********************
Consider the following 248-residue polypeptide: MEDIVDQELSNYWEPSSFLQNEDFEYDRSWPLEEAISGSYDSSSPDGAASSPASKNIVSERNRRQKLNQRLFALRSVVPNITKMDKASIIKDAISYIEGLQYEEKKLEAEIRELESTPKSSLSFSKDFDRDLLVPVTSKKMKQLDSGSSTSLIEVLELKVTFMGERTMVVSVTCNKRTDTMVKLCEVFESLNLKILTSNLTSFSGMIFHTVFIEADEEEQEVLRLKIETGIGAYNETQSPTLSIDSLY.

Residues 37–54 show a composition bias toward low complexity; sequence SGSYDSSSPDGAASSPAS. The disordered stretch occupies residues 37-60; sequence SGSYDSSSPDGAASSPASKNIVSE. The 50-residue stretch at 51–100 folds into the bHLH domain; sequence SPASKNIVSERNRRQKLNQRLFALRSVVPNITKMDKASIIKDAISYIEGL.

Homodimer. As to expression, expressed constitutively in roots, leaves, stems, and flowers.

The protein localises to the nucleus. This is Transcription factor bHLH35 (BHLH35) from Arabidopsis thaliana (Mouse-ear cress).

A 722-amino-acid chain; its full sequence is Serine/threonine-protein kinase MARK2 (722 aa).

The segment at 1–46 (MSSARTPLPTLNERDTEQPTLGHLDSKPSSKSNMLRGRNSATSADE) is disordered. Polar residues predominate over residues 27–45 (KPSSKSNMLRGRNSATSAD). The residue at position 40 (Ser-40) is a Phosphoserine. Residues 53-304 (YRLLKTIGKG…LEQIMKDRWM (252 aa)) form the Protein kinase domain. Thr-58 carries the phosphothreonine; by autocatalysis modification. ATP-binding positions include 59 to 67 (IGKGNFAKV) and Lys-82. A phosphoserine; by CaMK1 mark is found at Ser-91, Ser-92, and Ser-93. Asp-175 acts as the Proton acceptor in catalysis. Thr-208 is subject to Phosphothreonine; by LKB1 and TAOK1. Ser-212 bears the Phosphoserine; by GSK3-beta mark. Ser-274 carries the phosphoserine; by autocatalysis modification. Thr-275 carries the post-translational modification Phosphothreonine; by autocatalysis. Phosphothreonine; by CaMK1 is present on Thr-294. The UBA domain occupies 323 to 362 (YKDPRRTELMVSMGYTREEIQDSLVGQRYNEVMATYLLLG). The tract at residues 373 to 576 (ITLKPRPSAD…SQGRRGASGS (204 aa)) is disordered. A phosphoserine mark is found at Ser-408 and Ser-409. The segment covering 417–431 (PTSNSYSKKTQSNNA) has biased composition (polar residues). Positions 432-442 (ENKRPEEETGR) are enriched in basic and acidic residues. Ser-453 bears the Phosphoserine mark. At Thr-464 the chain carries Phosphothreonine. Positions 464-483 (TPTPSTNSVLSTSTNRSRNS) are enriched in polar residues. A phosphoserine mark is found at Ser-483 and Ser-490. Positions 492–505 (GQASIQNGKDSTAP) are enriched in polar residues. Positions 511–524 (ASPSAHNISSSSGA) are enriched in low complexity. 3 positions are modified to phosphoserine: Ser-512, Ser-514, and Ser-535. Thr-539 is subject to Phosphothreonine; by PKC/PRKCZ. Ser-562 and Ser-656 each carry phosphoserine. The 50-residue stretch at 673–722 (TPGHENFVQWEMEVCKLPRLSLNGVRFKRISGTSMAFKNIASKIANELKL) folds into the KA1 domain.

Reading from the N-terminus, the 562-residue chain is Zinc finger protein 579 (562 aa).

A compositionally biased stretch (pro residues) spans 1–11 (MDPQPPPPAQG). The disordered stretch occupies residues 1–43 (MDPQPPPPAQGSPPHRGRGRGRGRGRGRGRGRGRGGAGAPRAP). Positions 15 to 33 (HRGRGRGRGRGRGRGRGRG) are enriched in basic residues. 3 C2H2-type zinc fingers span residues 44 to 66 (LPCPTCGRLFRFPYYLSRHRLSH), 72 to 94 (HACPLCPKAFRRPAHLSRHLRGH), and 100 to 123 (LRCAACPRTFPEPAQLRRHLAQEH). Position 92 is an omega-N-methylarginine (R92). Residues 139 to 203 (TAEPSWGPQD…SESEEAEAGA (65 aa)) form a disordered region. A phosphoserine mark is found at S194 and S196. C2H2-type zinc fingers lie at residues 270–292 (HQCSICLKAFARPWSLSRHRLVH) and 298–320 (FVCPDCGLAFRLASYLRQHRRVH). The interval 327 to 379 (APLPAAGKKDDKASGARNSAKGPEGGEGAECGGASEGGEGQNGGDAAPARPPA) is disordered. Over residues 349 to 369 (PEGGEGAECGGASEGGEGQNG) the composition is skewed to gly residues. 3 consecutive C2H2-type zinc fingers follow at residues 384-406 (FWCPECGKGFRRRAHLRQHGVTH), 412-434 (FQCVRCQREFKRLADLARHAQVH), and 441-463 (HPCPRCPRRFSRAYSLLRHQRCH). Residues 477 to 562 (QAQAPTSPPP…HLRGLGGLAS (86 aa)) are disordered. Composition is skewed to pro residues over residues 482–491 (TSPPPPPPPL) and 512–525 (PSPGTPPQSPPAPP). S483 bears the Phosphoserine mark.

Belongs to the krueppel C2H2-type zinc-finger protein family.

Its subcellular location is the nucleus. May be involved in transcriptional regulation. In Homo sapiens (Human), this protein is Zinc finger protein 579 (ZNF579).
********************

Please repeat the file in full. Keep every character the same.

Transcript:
Consider the following 248-residue polypeptide: MEDIVDQELSNYWEPSSFLQNEDFEYDRSWPLEEAISGSYDSSSPDGAASSPASKNIVSERNRRQKLNQRLFALRSVVPNITKMDKASIIKDAISYIEGLQYEEKKLEAEIRELESTPKSSLSFSKDFDRDLLVPVTSKKMKQLDSGSSTSLIEVLELKVTFMGERTMVVSVTCNKRTDTMVKLCEVFESLNLKILTSNLTSFSGMIFHTVFIEADEEEQEVLRLKIETGIGAYNETQSPTLSIDSLY.

Residues 37–54 show a composition bias toward low complexity; sequence SGSYDSSSPDGAASSPAS. The disordered stretch occupies residues 37-60; sequence SGSYDSSSPDGAASSPASKNIVSE. The 50-residue stretch at 51–100 folds into the bHLH domain; sequence SPASKNIVSERNRRQKLNQRLFALRSVVPNITKMDKASIIKDAISYIEGL.

Homodimer. As to expression, expressed constitutively in roots, leaves, stems, and flowers.

The protein localises to the nucleus. This is Transcription factor bHLH35 (BHLH35) from Arabidopsis thaliana (Mouse-ear cress).

A 722-amino-acid chain; its full sequence is Serine/threonine-protein kinase MARK2 (722 aa).

The segment at 1–46 (MSSARTPLPTLNERDTEQPTLGHLDSKPSSKSNMLRGRNSATSADE) is disordered. Polar residues predominate over residues 27–45 (KPSSKSNMLRGRNSATSAD). The residue at position 40 (Ser-40) is a Phosphoserine. Residues 53-304 (YRLLKTIGKG…LEQIMKDRWM (252 aa)) form the Protein kinase domain. Thr-58 carries the phosphothreonine; by autocatalysis modification. ATP-binding positions include 59 to 67 (IGKGNFAKV) and Lys-82. A phosphoserine; by CaMK1 mark is found at Ser-91, Ser-92, and Ser-93. Asp-175 acts as the Proton acceptor in catalysis. Thr-208 is subject to Phosphothreonine; by LKB1 and TAOK1. Ser-212 bears the Phosphoserine; by GSK3-beta mark. Ser-274 carries the phosphoserine; by autocatalysis modification. Thr-275 carries the post-translational modification Phosphothreonine; by autocatalysis. Phosphothreonine; by CaMK1 is present on Thr-294. The UBA domain occupies 323 to 362 (YKDPRRTELMVSMGYTREEIQDSLVGQRYNEVMATYLLLG). The tract at residues 373 to 576 (ITLKPRPSAD…SQGRRGASGS (204 aa)) is disordered. A phosphoserine mark is found at Ser-408 and Ser-409. The segment covering 417–431 (PTSNSYSKKTQSNNA) has biased composition (polar residues). Positions 432-442 (ENKRPEEETGR) are enriched in basic and acidic residues. Ser-453 bears the Phosphoserine mark. At Thr-464 the chain carries Phosphothreonine. Positions 464-483 (TPTPSTNSVLSTSTNRSRNS) are enriched in polar residues. A phosphoserine mark is found at Ser-483 and Ser-490. Positions 492–505 (GQASIQNGKDSTAP) are enriched in polar residues. Positions 511–524 (ASPSAHNISSSSGA) are enriched in low complexity. 3 positions are modified to phosphoserine: Ser-512, Ser-514, and Ser-535. Thr-539 is subject to Phosphothreonine; by PKC/PRKCZ. Ser-562 and Ser-656 each carry phosphoserine. The 50-residue stretch at 673–722 (TPGHENFVQWEMEVCKLPRLSLNGVRFKRISGTSMAFKNIASKIANELKL) folds into the KA1 domain.

Reading from the N-terminus, the 562-residue chain is Zinc finger protein 579 (562 aa).

A compositionally biased stretch (pro residues) spans 1–11 (MDPQPPPPAQG). The disordered stretch occupies residues 1–43 (MDPQPPPPAQGSPPHRGRGRGRGRGRGRGRGRGRGGAGAPRAP). Positions 15 to 33 (HRGRGRGRGRGRGRGRGRG) are enriched in basic residues. 3 C2H2-type zinc fingers span residues 44 to 66 (LPCPTCGRLFRFPYYLSRHRLSH), 72 to 94 (HACPLCPKAFRRPAHLSRHLRGH), and 100 to 123 (LRCAACPRTFPEPAQLRRHLAQEH). Position 92 is an omega-N-methylarginine (R92). Residues 139 to 203 (TAEPSWGPQD…SESEEAEAGA (65 aa)) form a disordered region. A phosphoserine mark is found at S194 and S196. C2H2-type zinc fingers lie at residues 270–292 (HQCSICLKAFARPWSLSRHRLVH) and 298–320 (FVCPDCGLAFRLASYLRQHRRVH). The interval 327 to 379 (APLPAAGKKDDKASGARNSAKGPEGGEGAECGGASEGGEGQNGGDAAPARPPA) is disordered. Over residues 349 to 369 (PEGGEGAECGGASEGGEGQNG) the composition is skewed to gly residues. 3 consecutive C2H2-type zinc fingers follow at residues 384-406 (FWCPECGKGFRRRAHLRQHGVTH), 412-434 (FQCVRCQREFKRLADLARHAQVH), and 441-463 (HPCPRCPRRFSRAYSLLRHQRCH). Residues 477 to 562 (QAQAPTSPPP…HLRGLGGLAS (86 aa)) are disordered. Composition is skewed to pro residues over residues 482–491 (TSPPPPPPPL) and 512–525 (PSPGTPPQSPPAPP). S483 bears the Phosphoserine mark.

Belongs to the krueppel C2H2-type zinc-finger protein family.

Its subcellular location is the nucleus. May be involved in transcriptional regulation. In Homo sapiens (Human), this protein is Zinc finger protein 579 (ZNF579).